Warbird Roundup 2019 adds another high point to a special year for the Warhawk Air Museum of Nampa, Idaho.
The annual gathering of warbirds at the museum on Aug. 24-25 attracted a crowd of about 4,000. Warm sunny days favored those who came to watch a variety of warbirds fly throughout the day.
The crowd also came to hear guest speakers Bud Anderson and Christina Olds.
It was standing room only in the museum as more than 500 visitors leaned in to hear the World War II exploits of retired Col. Clarence “Bud” Anderson. With detailed animations of his World War II dogfights on a large screen behind him, Anderson gave the crowd details of those actions, often with wry observations. A triple ace over Europe, Anderson went on to a distinguished career as an Air Force test pilot after the war.
When asked if he had any preference when he engaged German Bf-109 and Fw-190 fighters, Anderson said the two types of fighters were equal foes — the pilot made the difference.
Anderson made it through combat with almost no battle damage to his Mustang, but he acknowledged his ground crew found one small hole after a mission that they patched with a coin.
Christina Olds, the daughter of another triple ace of two wars, Brig. Gen. Robin Olds, brought stories about her swashbuckling fighter pilot father, known for brilliant tactics over Southeast Asia.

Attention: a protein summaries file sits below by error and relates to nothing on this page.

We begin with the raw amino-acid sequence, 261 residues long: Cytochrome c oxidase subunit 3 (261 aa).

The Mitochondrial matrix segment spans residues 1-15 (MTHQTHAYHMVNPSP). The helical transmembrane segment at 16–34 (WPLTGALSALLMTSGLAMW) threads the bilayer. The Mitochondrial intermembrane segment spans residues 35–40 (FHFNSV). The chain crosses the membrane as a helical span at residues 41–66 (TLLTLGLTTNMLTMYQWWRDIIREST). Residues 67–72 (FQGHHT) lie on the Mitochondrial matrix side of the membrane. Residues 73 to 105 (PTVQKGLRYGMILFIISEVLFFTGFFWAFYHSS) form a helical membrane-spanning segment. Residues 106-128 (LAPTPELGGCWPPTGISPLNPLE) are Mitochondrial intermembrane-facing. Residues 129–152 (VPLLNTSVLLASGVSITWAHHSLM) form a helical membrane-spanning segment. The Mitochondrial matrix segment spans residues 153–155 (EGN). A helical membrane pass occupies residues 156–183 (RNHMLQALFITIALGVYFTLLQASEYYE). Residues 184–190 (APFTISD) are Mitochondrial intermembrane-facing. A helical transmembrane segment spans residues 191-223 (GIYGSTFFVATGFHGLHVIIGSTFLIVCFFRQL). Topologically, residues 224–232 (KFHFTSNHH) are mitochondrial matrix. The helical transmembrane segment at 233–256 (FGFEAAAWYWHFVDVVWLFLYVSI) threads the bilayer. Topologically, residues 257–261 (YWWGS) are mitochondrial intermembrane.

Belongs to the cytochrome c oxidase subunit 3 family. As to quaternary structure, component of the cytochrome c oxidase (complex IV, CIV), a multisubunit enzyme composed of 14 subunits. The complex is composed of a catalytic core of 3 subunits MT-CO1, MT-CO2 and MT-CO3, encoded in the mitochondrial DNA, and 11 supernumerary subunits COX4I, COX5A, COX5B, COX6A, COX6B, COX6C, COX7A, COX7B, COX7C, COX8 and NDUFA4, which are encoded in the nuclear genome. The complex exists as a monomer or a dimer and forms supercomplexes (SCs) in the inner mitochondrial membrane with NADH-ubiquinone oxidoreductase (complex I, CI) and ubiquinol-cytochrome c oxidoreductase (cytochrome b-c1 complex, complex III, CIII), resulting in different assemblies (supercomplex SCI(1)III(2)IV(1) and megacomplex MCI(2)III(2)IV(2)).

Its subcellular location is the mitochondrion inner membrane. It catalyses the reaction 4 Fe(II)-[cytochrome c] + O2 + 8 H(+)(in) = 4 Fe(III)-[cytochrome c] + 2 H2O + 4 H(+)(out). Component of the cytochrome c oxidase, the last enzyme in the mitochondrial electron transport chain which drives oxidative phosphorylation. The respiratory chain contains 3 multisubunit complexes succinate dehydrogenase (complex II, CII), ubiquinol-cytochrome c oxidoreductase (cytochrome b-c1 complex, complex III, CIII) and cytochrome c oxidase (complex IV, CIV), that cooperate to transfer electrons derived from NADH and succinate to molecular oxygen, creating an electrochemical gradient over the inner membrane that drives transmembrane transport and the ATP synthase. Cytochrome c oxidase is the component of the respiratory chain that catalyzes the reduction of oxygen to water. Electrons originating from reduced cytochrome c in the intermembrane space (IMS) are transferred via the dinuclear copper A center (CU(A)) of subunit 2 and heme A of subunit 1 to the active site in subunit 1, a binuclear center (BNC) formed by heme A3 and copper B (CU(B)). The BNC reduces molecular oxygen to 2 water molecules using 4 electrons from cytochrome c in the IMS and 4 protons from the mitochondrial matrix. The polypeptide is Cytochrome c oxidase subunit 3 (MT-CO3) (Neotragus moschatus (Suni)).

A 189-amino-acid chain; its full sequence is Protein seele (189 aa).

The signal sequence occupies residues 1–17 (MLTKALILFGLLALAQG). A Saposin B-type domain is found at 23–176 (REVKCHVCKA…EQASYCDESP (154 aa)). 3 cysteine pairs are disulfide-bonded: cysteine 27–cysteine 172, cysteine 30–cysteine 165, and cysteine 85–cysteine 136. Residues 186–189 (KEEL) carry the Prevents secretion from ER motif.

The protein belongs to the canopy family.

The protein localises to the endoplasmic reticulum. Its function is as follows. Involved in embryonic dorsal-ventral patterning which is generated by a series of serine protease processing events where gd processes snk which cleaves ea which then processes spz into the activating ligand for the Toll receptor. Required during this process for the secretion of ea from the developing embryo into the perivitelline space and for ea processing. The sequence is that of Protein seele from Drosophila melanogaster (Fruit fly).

The warbirds gathered for the roundup included a number from Idaho, as well as a rare P-51A, P-47G, and B-25J from the Planes of Fame Air Museum at Chino, California.
Also on hand from California were the P-47D “Dottie Mae” and the only flying P-51H version of the Mustang.
Mark Ranz flew the F7F-3 Tigercat that spends part of the year in Idaho and part of the year in California.
The layout of the Warhawk Air Museum on the Nampa Airport allows the warbirds to park parallel to the crowd behind a rope barrier, where the spectacle of starting the big inline and radial engines is a thrill that never grows old.
This year marks the 30th anniversary of the Warhawk Air Museum, an Idaho institution that recently earned The Boise Statesman newspaper’s title of Best Museum/Attraction for 2019 in the Treasure Valley.